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Gaza battles rage as Israel vows to shut out UN agency after war

By AFP - Jan 27,2024 - Last updated at Jan 27,2024

A man looks through the window of a building damaged by Israeli bombing in Rafah, in the southern Gaza Strip on Saturday (AFP photo)

GAZA STRIP, Palestinian Territories — Intense fighting raged on Saturday in the Gaza city of Khan Yunis, the main theatre of conflict where the Israeli forces is targeting the Palestinian Islamist militant group Hamas.

The unabated hostilities came a day after the UN's International Court of Justice in The Hague ruled Israel must prevent possible acts of genocide in the conflict but stopped short of calling for a ceasefire.

Tensions rose between Israel and the UN agency for Palestinian refugees after Israel alleged several UNRWA staff were involved in the Hamas attack of October 7, leading some key donor countries to suspend funding.

Foreign minister Israel Katz said on Saturday that Israel wants to ensure the UN agency, with tens of thousands of staff in the territory, "will not be a part of the day after" the bloodiest ever Gaza war.

Alarm has grown over the plight of civilians in Khan Yunis, the southern hometown of Hamas's Gaza chief Yahya Sinwar, the suspected mastermind of the October 7 attack.

AFPTV images showed thousands of civilians, among them women and children, fleeing the city on foot as an Israeli tank loomed behind them.

"They besieged us, so we fled," said Tahani Al Najjar, who left Khan Yunis with her daughter. "We call on the UN to intervene, to stop the war. Enough of fear and terror!"

Gaza civil defence spokesman Mahmud Bassal said the displaced endured incessant cold rain and warned of the “spread of contagious diseases”.

The health ministry in Gaza said at least 135 people were killed in Khan Yunis overnight.

The Hamas government said “massive tank bombardment” targeted a refugee camp in the city and its Nasser hospital.


Patients trapped 


With Gaza’s humanitarian crisis growing, the UN says most of the estimated 1.7 million Palestinians displaced by the war are crowded into Rafah on the southern border with Egypt.

At Khan Yunis’s Nasser Hospital, the largest in the besieged city, Doctors Without Borders (MSF) said surgical capacity was “virtually non-existent”.

The charity said the hospital’s services had “collapsed” and the few staff who remained “must contend with very low supplies that are insufficient to handle mass casualty events”.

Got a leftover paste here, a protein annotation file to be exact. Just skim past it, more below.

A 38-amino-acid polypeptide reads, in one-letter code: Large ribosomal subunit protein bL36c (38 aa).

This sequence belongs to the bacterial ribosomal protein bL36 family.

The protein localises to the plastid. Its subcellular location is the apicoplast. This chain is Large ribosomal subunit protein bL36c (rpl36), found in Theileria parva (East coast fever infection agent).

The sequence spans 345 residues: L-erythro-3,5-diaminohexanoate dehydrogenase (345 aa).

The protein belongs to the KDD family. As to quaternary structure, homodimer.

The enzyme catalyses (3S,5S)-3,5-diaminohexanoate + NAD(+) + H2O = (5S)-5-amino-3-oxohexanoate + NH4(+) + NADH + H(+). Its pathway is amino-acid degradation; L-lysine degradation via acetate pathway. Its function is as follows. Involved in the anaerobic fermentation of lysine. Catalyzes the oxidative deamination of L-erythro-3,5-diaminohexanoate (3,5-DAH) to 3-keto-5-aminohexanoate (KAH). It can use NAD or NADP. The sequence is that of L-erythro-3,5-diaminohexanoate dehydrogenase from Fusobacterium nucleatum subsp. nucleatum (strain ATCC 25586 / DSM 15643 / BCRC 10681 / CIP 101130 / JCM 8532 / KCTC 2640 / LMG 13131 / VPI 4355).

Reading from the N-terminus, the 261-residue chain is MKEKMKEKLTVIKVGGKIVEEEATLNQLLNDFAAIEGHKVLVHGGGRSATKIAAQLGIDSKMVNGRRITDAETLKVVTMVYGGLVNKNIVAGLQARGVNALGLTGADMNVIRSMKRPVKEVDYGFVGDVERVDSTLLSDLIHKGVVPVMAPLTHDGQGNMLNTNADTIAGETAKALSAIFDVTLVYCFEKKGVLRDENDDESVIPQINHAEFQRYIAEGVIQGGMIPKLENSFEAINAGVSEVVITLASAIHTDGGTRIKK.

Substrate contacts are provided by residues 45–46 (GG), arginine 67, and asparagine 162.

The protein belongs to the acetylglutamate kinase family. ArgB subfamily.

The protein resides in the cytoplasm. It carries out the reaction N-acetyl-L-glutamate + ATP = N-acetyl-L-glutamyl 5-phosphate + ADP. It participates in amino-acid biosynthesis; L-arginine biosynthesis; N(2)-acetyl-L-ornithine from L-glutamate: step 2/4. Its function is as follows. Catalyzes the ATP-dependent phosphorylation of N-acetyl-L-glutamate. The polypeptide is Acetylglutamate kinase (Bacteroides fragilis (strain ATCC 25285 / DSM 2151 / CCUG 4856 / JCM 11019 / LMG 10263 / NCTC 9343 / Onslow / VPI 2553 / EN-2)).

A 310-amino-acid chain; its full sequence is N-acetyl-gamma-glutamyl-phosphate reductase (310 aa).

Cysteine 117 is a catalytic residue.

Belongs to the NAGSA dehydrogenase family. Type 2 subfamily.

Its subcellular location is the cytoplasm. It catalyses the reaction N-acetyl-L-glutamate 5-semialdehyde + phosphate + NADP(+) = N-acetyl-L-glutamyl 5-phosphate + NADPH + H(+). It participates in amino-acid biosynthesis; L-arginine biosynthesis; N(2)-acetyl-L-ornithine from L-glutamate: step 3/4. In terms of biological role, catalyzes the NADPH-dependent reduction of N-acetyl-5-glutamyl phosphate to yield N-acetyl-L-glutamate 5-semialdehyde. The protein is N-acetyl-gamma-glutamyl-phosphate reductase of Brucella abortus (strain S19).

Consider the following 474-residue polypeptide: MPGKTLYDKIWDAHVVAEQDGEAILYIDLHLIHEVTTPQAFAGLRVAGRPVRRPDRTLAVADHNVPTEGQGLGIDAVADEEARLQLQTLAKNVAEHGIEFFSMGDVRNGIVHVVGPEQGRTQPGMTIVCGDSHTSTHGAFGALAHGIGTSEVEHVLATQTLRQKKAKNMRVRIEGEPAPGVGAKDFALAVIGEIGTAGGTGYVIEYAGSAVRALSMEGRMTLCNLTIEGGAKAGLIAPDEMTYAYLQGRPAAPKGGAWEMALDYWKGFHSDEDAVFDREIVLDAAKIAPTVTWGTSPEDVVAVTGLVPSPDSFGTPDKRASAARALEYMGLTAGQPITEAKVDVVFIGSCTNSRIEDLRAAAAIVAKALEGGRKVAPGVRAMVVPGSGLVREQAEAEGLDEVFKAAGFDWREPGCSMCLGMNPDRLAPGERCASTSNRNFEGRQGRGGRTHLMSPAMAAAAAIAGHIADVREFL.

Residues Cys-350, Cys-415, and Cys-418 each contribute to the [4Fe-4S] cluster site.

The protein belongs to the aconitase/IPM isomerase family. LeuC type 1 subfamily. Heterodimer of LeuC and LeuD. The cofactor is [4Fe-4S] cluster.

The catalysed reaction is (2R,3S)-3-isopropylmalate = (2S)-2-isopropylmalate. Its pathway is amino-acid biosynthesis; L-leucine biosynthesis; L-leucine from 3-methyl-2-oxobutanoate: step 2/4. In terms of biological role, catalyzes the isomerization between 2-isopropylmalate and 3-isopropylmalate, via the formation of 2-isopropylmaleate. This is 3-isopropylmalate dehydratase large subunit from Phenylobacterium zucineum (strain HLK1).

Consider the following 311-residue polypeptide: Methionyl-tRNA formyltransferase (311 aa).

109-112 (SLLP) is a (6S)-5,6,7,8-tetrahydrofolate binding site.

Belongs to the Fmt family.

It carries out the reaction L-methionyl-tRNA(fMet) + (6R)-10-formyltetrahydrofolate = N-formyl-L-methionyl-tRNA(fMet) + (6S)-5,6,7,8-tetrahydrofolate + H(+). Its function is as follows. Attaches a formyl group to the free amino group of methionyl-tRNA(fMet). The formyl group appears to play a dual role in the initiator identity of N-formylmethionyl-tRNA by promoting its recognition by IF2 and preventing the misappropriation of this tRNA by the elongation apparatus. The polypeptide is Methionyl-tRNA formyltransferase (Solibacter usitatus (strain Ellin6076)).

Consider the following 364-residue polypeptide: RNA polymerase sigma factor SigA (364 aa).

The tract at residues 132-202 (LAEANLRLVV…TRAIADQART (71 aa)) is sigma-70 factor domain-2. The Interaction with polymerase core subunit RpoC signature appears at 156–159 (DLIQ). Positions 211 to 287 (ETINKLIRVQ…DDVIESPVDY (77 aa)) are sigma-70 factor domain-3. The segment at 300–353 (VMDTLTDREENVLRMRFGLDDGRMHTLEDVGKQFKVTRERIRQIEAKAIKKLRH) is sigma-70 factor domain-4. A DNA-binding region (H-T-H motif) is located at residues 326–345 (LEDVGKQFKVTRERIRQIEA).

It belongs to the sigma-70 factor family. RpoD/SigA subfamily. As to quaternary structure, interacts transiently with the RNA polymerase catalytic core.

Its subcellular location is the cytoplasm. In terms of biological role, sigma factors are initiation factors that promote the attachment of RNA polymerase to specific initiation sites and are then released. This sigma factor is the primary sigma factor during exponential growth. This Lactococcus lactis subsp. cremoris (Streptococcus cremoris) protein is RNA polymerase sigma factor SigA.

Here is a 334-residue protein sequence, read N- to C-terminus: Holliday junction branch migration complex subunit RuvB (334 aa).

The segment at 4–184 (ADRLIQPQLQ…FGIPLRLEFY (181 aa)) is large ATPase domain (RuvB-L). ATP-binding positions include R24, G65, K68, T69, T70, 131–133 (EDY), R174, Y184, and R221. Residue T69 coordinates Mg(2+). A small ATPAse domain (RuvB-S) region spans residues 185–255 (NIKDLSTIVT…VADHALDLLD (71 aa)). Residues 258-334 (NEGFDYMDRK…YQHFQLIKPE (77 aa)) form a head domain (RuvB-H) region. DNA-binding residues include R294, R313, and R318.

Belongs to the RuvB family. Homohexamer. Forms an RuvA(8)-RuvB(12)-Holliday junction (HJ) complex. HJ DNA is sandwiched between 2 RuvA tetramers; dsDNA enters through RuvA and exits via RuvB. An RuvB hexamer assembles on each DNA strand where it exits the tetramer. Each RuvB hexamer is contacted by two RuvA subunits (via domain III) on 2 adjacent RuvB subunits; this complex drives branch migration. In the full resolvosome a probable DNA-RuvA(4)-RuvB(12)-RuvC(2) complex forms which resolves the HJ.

World Health Organisation (WHO) chief Tedros Adhanom Ghebreyesus said 350 patients and 5,000 displaced people remained at the hospital as fighting continued nearby.

The Palestinian Red Crescent Society said Israeli tanks targeted the Al Amal hospital, another of the city’s few remaining medical facilities, and that it was “under siege with heavy gunfire”.

“There is no longer a healthcare system in Gaza,” MSF said.

There were 300 to 500 patients trapped at the Nasser hospital with “war-related injuries such as open wounds, lacerations from explosions, fractures and burns”.

The Israeli military accuses Hamas of operating from tunnels under Gaza hospitals and of using the medical facilities as command centres.


UN sacks staff 


Meirav Eilon Shahar, Israel’s ambassador to the UN in Geneva, accused the WHO this week of collusion with Hamas by ignoring Israeli evidence of Hamas’s “military use” of Gaza hospitals.

Tedros rejected the accusation, saying it could “endanger our staff who are risking their lives to serve the vulnerable”.

Relations between Israel and UNRWA soured further after the UN body said tanks had shelled one of its shelters in Khan Yunis on Wednesday, killing 13 people.

UNRWA said on Friday it had sacked several employees accused by Israel of involvement in the October 7 attack.

The allegations have prompted the United States, Canada, Australia and Italy to suspend funding to the agency.

Israel said it would seek to stop UNRWA from operating in Gaza after the war. Hamas urged the international community to ignore Israel’s “threats”, while the Palestinian Authority said the agency needed “maximum support” from donors.

Diplomatic efforts have sought scaled-up aid deliveries for Gaza and a truce, after a week-long cessation of hostilities in November saw Hamas release dozens of hostages in exchange for Palestinian prisoners held by Israel.

CIA chief William Burns is to meet with his Israeli and Egyptian counterparts, as well as Qatar’s prime minister, in the coming days in Paris to seek a ceasefire, a security source told AFP.

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